Waterman, Stanley. “Ideology and Events in Israeli Human Landscape Revisited.” Jewish Journal of Sociology 57.1-2 (2015).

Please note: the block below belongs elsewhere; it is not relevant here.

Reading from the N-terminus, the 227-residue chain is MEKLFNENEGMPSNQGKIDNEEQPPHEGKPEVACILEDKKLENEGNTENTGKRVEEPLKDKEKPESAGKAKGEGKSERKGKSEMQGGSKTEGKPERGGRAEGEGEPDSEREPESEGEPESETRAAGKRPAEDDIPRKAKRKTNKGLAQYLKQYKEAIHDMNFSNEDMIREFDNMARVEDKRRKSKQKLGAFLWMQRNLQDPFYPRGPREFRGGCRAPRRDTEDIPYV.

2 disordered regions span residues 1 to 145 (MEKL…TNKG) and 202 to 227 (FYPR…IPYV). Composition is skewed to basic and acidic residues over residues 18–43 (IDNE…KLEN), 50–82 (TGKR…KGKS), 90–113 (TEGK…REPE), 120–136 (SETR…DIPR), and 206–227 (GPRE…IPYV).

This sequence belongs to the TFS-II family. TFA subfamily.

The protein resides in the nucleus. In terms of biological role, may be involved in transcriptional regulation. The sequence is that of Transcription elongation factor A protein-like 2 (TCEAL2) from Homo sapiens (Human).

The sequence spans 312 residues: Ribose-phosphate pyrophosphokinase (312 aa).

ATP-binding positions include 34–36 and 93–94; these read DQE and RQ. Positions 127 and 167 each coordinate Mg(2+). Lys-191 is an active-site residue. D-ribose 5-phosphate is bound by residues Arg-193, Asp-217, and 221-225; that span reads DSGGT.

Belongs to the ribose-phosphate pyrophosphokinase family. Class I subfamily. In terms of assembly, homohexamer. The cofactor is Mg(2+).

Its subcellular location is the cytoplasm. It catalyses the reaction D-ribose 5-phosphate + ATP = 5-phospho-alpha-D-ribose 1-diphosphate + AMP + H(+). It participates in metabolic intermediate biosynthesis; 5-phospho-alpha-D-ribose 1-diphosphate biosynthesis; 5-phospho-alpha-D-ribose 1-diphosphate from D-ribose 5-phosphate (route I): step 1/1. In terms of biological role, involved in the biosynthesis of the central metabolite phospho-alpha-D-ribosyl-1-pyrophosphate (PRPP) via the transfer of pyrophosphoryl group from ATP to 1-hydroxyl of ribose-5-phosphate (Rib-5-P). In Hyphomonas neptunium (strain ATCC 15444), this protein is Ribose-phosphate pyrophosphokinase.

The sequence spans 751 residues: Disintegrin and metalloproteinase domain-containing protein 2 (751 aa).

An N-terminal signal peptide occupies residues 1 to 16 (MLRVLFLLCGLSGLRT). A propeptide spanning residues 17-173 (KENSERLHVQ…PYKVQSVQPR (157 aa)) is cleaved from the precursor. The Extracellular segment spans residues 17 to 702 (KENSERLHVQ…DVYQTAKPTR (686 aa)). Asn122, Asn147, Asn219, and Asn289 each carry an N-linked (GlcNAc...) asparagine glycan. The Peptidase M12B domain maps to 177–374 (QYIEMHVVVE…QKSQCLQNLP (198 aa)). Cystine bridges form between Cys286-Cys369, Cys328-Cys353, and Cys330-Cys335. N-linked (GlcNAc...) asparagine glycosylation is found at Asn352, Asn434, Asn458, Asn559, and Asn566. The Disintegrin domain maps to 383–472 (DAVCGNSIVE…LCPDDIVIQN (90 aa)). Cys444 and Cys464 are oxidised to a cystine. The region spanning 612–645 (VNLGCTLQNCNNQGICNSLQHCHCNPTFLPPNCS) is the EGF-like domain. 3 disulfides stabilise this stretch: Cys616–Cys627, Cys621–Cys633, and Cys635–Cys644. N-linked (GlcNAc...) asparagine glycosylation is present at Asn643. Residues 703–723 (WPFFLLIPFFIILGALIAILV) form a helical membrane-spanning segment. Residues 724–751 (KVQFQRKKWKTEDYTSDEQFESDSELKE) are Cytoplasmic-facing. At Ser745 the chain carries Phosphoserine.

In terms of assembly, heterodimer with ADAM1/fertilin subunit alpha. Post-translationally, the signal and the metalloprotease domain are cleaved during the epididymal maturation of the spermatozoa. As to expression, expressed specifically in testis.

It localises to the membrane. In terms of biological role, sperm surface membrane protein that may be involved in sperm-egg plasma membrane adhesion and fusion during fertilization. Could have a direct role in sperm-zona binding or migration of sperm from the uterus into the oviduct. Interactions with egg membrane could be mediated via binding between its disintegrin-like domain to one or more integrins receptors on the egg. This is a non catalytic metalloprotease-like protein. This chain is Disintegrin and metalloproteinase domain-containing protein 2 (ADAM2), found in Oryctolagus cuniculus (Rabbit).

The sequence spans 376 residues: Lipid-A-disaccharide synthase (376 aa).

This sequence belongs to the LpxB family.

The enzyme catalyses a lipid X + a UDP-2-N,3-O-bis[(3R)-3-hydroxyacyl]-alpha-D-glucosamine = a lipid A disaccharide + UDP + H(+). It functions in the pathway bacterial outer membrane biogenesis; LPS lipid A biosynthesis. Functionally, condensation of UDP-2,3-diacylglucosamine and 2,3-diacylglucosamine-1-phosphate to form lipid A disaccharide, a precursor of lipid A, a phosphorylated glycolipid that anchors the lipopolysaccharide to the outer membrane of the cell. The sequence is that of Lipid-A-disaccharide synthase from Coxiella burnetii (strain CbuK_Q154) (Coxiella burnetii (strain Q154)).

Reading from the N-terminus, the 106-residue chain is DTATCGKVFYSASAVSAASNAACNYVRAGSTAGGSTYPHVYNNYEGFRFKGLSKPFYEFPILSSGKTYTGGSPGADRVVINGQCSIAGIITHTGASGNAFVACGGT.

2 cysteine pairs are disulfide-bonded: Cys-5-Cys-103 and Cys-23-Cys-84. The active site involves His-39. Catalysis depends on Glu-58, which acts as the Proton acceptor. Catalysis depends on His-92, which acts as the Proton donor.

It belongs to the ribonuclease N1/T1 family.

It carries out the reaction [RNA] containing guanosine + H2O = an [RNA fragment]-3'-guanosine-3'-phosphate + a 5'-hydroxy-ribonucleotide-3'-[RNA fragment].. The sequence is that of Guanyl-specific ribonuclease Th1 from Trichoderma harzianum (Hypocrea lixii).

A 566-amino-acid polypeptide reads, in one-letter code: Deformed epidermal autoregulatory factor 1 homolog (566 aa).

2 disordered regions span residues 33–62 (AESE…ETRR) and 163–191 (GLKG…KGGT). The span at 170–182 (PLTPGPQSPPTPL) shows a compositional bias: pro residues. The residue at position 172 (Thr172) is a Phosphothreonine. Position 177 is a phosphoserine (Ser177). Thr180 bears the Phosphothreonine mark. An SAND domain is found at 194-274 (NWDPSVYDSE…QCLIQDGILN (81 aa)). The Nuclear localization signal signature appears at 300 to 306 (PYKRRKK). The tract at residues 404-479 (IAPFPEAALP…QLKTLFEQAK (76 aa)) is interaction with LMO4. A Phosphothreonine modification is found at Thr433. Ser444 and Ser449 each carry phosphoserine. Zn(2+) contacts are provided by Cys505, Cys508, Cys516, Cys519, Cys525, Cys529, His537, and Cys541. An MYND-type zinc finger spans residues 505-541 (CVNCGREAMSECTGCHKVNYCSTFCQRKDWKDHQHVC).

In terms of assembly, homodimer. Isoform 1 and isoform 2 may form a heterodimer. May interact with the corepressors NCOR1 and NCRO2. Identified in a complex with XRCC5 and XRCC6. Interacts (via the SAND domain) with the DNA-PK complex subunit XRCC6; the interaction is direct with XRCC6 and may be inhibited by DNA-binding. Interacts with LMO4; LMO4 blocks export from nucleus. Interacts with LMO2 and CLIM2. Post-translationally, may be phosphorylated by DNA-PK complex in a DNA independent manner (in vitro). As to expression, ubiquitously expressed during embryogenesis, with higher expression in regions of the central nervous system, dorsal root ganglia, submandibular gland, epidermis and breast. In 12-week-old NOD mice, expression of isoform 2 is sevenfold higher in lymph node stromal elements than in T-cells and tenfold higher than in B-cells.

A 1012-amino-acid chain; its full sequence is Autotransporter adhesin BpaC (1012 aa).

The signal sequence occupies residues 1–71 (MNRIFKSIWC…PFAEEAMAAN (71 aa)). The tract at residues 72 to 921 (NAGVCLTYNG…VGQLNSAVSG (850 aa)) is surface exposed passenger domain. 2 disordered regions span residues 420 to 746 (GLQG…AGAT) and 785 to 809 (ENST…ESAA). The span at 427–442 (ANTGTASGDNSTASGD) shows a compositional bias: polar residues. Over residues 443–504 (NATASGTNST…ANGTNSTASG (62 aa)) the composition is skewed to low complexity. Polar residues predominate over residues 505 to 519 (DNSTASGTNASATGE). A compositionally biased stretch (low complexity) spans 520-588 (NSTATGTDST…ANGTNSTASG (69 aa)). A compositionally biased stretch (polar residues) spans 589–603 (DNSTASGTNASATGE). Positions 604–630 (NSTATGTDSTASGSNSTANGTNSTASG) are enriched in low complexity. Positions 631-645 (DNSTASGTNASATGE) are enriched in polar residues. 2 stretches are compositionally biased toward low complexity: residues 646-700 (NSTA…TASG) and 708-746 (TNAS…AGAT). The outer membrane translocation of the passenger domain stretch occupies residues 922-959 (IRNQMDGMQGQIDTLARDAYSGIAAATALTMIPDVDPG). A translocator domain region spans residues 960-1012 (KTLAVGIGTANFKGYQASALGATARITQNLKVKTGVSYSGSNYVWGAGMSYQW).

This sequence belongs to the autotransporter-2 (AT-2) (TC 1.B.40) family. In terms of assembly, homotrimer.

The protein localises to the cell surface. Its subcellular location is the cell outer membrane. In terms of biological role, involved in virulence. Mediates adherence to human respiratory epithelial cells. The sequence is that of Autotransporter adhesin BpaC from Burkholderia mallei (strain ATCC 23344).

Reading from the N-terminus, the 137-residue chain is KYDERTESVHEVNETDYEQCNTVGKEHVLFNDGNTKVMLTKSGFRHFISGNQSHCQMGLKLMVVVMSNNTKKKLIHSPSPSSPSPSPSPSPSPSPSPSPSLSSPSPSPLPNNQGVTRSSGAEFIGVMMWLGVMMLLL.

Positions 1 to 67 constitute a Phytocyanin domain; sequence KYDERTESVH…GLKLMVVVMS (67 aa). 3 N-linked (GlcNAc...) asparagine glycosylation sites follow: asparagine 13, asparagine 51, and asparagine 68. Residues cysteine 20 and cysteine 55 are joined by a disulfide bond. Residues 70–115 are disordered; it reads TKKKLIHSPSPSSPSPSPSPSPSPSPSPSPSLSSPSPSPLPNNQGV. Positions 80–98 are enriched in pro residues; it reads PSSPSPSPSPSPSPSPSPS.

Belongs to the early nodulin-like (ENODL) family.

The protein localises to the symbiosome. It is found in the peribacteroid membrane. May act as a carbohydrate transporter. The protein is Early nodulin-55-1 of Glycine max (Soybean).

This paper casts a retrospective gaze at an article written as a beginning academic who had immigrated to Israel just two years prior, some 40 years ago. Not wanting to alter anything I had written, it was subsequently published nearly five years later. In that paper, I observed a deep abyss between the Israel I “understood”—mainly through reading—before I immigrated and which I thought I “knew”, and the Israel I was experiencing following my arrival. This chasm led me to identify Israeli myths contra an Israeli reality and caused me to pose what were for me, at the time of writing, some disturbing questions about Israeli landscape and society. I did this by choosing three iconic landscapes — new towns, kibbutzim and the desert — and picking away at misunderstandings about them and the way in which we perceived Israel. Four decades on, I ask whether I had been impulsive in writing that paper then with so little experience and if a similar paper in a similar vein were to be written, set in 2015 rather than 1974, what questions might be asked about Israel now and what would they say about Israeli society and culture?